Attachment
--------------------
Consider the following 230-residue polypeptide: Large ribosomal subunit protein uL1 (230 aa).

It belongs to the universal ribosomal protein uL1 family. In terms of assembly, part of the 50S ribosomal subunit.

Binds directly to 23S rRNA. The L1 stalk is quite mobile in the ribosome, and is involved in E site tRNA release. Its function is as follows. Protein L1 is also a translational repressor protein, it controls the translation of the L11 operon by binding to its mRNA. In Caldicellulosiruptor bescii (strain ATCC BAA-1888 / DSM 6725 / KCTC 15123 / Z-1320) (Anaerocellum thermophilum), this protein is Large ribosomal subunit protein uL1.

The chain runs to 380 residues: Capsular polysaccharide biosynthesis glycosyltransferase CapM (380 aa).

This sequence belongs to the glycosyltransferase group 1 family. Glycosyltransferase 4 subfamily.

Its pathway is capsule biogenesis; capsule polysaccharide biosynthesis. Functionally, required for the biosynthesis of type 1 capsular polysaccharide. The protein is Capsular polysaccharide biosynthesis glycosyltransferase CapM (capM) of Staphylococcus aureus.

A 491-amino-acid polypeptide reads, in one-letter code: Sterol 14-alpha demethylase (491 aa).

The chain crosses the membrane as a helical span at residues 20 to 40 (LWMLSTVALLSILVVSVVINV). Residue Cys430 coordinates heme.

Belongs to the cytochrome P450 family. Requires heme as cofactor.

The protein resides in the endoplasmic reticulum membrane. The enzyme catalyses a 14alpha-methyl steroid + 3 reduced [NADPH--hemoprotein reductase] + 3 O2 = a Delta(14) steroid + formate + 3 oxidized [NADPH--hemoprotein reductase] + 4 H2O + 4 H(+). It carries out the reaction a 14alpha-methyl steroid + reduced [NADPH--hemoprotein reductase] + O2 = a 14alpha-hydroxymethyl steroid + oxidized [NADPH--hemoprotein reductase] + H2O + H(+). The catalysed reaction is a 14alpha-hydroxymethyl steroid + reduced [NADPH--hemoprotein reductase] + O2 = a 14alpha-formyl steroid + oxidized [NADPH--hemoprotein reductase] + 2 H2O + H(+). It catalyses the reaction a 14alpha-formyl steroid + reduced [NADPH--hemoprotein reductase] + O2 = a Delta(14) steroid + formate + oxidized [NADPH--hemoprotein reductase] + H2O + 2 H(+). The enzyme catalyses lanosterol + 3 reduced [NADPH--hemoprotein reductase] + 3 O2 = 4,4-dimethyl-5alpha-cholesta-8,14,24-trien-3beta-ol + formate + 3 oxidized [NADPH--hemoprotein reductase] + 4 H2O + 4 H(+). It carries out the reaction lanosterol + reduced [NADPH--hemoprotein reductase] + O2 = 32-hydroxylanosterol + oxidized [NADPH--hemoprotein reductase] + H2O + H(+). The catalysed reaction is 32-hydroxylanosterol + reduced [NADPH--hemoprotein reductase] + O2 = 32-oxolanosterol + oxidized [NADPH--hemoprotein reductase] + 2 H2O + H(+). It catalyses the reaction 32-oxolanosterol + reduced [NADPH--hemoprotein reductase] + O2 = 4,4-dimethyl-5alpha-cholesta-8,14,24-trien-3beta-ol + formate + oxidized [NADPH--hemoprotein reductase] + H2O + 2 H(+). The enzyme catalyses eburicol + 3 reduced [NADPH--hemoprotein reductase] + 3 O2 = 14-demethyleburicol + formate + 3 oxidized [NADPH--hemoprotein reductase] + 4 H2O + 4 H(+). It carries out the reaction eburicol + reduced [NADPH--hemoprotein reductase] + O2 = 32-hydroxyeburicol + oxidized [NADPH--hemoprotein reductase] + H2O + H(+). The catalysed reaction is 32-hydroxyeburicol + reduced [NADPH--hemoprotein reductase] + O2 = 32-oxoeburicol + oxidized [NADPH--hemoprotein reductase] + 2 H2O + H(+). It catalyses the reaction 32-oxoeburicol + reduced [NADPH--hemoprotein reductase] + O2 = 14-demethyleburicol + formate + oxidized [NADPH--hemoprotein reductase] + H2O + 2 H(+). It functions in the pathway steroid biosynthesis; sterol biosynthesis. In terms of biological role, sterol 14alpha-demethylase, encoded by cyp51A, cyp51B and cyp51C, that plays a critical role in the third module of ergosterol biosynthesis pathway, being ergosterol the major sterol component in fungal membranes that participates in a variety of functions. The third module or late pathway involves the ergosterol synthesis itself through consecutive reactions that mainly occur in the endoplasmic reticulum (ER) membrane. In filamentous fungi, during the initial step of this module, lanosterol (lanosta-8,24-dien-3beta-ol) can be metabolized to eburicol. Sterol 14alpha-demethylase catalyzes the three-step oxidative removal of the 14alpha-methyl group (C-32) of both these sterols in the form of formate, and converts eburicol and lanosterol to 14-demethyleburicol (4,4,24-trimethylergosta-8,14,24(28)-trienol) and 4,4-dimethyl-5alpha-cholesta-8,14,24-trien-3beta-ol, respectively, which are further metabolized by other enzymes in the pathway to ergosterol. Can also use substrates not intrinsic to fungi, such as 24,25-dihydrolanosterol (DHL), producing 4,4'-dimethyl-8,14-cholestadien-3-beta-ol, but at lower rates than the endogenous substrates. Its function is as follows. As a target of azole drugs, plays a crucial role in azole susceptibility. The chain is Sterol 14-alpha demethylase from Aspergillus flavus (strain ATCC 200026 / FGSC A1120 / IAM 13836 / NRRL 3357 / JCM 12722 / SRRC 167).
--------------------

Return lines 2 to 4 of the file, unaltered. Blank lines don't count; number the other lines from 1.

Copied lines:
It belongs to the universal ribosomal protein uL1 family. In terms of assembly, part of the 50S ribosomal subunit.

Binds directly to 23S rRNA. The L1 stalk is quite mobile in the ribosome, and is involved in E site tRNA release. Its function is as follows. Protein L1 is also a translational repressor protein, it controls the translation of the L11 operon by binding to its mRNA. In Caldicellulosiruptor bescii (strain ATCC BAA-1888 / DSM 6725 / KCTC 15123 / Z-1320) (Anaerocellum thermophilum), this protein is Large ribosomal subunit protein uL1.

The chain runs to 380 residues: Capsular polysaccharide biosynthesis glycosyltransferase CapM (380 aa).